An Underground Reading Rainbow

Expozine 2014 Showcases the Best of Canada’s Print Culture

courtesy of Expozine.

The 13th edition of Expozine, taking place this weekend, is sure to satisfy the thirst of Montreal’s creative and literary minds as it brings over 300 international exhibitors together to offer up the best of print culture.

Founded in 2002 as a project of Archive Montreal, Expozine is Canada’s largest small press fair, offering a tremendous array of printed work including zines, graphic novels, alternative comics, artists’ books and even the “uncategorizable,” according to their website.

In addition to the fair, this year’s Expozine also features three one-hour roundtable discussions.

“The roundtable I’m most excited about is the one that includes the founders of the Véhicule Press—they were one of the first cooperatives or small presses in the early ‘70s,” said Louis Rastelli, one of the original founders of Archive Montreal.

“Having some of the people who were among the first to do that kind of self-publishing in the early ‘70s, it will be a lot of fun to be able to get to see [the] then-and-now,” Rastelli continued. “They never stopped publishing too, so they’ll be able to say when the changes happened and how we got to where we are now.”

Expozine offers visitors the experience of directly interacting with the creators of the products sold at the event, unlike most corporate fairs.

“For the most part the people who wrote the books or drew them are at Expozine,” said Rastelli.

The two-day affair is a great place to discover and explore unique and often exclusive international cultural products.

“Everyone’s like, ‘isn’t everything on the Internet now?’” Rastelli said. “Well, no, pretty much none of these books and zines are available online.” Many of the artists and writers even create products specifically for Expozine.

“There’s no sign of print culture dying anytime soon, Rastelli said. “Far from subsiding, it seems like every year we turn away more and more publishers.”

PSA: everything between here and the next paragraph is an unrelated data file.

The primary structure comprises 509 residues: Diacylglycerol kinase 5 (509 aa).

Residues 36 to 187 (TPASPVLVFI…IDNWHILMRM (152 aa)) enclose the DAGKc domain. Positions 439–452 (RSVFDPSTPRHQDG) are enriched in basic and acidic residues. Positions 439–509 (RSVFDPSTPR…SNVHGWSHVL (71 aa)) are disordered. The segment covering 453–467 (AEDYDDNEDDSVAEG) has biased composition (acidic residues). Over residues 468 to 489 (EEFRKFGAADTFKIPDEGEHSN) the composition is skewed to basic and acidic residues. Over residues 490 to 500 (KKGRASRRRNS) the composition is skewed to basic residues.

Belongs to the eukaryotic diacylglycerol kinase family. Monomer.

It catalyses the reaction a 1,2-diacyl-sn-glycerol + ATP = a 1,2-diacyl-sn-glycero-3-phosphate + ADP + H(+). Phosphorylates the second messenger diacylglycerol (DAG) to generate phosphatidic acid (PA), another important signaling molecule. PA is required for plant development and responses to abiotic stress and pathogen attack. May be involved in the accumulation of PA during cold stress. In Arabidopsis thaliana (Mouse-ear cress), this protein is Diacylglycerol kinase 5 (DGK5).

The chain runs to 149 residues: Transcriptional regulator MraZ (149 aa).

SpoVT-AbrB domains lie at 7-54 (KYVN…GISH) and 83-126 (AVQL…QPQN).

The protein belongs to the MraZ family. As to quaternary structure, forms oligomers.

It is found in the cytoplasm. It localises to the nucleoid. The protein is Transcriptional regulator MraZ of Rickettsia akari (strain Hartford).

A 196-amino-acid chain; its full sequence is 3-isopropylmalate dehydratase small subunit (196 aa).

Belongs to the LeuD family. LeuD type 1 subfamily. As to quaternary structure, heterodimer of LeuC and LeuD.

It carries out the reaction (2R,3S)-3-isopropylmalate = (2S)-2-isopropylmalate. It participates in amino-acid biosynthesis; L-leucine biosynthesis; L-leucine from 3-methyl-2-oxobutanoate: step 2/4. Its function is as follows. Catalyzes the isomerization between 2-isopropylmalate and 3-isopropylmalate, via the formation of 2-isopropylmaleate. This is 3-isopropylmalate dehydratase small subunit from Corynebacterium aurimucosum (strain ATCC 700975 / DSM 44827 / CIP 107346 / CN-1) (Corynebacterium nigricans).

“We actually have way more people that want tables than we can accommodate.”

Luckily for those unable to have a table at the fair, Archive Montreal’s Distroboto machines project provides a platform for all sorts of miniature publications, short films, music and arts and crafts projects via repurposed cigarette machines. These machines, which no longer sell cigarettes, sell art for only $2.00 per article ($1.75 of which goes directly to the artist). One such Distroboto machine will be on site at Expozine.

Expozine exhibitors push the boundaries of what are considered books, with works often taking on the quality of art objects.

“I’ve seen some of what will be at Expozine in advance and there’s some pretty wild stuff,” said Rastelli.

He went on to give The Link some hints of the innovative works at this year’s fair by mentioning 3D books, a trend he noticed popping up a couple years ago.

“The vast majority of what is offered [at Expozine] isn’t offered anywhere else,” he said.

With such a huge talent pool at this year’s event, it’s worth checking out the list of exhibitors ahead of time to get a feel for what you want to see when attending the event. Chances are good that you’ll be overwhelmed by the amount of exhibitors and works up for sale.

“It’s almost impossible to visit them all at the fair…but at the same time that’s what makes it great,” Rastelli said. “It’s not often there are so many people in the same room with so many books.”

Expozine // Nov. 15 and Nov. 16 // 5035 St. Dominique St. // 12-6 p.m. // Free